To Be a Superpower or Not To Be a Superpower, That Is Not the Question…

22/52 : Tian an Men
Eric Constantineau – / Foter / CC BY-NC

Whether China is or is yet to be, or if it even wants or wants not to be a superpower are not the important questions to me. One way or the other, the answer is or will be yes. An important question for me is, how will China manage its increasingly powerful role in the world while also managing the consumption requirements of its increasingly demanding and aggressive population.

Of course, controlling the flow of information — internet censorship, for example — within and without of the country, will be key to its strategy of ascent to the highest heights of global power. But even censorship and governmental intimidation and societal manipulation will serve little purpose when the country’s water wells run dry from its hyper-industrialization and the ongoing desertification of large swaths of the country. When this happens we can certainly expect an explosive rise in the price of global food commodities. And as we’ve seen in our very recent past, when food prices rise beyond the reach of the least affluent, tempers rise right along with them.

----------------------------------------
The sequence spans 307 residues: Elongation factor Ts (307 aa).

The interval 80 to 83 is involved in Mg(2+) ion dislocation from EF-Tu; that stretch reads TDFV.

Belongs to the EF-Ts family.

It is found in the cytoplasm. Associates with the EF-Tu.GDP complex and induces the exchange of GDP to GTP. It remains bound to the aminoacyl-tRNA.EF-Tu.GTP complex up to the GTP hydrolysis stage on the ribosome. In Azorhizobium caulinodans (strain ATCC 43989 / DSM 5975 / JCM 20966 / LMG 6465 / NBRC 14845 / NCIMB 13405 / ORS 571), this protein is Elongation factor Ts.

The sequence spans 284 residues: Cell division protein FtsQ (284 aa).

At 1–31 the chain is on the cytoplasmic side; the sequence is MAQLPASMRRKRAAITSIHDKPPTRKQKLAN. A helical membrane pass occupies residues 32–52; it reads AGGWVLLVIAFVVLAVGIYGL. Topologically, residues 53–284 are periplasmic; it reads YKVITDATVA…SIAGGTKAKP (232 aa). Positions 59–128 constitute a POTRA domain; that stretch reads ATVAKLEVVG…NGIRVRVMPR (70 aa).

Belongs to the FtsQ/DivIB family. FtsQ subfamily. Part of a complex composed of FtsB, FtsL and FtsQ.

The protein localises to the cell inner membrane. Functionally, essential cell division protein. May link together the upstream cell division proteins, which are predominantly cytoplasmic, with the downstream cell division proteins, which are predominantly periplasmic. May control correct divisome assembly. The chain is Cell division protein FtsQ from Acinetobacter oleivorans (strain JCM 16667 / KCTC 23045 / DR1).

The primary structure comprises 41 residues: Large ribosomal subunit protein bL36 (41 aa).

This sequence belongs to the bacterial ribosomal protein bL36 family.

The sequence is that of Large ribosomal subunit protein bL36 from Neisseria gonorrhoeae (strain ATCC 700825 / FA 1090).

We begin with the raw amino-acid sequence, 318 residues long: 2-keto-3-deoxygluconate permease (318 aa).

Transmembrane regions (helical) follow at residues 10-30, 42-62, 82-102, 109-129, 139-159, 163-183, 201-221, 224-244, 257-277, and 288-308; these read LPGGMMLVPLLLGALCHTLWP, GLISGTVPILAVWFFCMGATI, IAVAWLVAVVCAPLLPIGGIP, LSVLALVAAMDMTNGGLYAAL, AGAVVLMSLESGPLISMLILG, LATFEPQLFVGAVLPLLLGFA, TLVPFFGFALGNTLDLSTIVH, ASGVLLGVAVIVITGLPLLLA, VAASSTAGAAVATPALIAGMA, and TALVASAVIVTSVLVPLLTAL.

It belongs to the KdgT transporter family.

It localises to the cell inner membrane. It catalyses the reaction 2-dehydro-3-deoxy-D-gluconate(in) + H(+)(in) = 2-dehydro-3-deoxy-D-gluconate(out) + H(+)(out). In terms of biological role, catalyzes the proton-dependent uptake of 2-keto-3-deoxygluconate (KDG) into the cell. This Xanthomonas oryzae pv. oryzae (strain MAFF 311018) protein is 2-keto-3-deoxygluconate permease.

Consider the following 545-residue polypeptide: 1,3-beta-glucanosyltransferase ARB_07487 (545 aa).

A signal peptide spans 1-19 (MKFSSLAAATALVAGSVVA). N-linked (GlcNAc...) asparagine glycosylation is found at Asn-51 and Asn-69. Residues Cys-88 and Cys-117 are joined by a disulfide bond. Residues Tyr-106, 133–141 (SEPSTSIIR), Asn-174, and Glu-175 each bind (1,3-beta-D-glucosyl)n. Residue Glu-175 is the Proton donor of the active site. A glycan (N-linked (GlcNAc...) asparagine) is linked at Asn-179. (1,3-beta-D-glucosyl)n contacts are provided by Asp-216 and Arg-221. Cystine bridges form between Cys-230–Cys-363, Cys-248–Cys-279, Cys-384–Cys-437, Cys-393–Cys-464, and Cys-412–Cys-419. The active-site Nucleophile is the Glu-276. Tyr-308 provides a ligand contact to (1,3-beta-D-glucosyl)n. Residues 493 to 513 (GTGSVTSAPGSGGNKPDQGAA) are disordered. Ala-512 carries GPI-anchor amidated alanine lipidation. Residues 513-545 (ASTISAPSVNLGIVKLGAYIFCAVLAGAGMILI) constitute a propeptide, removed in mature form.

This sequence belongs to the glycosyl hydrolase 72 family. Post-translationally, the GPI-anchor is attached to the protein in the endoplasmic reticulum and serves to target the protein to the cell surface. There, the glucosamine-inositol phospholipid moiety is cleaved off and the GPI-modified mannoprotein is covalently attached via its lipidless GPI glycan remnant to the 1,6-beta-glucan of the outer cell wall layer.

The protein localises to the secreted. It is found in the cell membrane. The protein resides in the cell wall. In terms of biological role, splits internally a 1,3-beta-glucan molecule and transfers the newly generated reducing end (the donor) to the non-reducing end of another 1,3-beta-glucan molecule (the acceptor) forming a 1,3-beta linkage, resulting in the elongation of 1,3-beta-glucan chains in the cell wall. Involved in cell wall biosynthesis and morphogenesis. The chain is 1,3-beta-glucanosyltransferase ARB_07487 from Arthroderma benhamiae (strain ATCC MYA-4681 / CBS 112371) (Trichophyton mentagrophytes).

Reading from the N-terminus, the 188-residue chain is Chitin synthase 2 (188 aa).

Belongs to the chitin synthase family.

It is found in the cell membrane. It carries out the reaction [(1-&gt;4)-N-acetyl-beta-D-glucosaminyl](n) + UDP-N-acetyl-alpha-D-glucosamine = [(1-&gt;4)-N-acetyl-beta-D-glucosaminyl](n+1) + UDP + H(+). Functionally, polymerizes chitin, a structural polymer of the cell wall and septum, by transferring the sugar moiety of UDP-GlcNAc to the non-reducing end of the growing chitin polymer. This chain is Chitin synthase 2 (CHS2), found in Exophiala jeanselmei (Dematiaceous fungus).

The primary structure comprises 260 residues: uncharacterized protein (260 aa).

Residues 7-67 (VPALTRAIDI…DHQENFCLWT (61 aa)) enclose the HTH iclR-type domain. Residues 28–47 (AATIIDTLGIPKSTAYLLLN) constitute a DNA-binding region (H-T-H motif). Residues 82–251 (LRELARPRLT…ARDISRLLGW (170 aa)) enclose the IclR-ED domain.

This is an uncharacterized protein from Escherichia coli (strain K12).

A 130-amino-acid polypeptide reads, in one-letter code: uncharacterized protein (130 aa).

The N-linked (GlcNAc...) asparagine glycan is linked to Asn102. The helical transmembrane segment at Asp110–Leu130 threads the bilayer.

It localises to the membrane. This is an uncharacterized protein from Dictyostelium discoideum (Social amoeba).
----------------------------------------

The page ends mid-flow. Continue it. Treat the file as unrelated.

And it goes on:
And when tempers rise…

Governments fall.

Resource Wars are inevitable, and I foresee China opening up the first major front in the assault.

Exactly when this will all happen?

Now, that is the question.


Look it up, folks. It’s all out there.

Scary stuff, for sure.

But scary as it is, it’s all delectable fodder for the imagination of the author intent on creating a world of horrific dystopian proportions and perfection…



3 Replies to “To Be a Superpower or Not To Be a Superpower, That Is Not the Question…”

  1. I read a novel, in paperback (all I can recall is the cover was, surprise, red) around 15 years ago, and it was set in the future when China ruled the world. I’ve been trying to figure out what that book was for several years, with no luck. You’re right, the rise of China has a lot of implications for fiction writers. It has a lot of implications, period. It seems they are determined to make all the same mistakes the Western world did around 1880 onwards, only bigger and “better.” (Like ecological messes, for one.)

    Liked by 1 person

    1. Yeah, it’s train wreck waiting to happen. There are some good blogs out there that are really close to all that’s going on in China and, in all honesty…scare me.

      If you ever remember the name of the book, please share it with us.

      Thanks, Laura.



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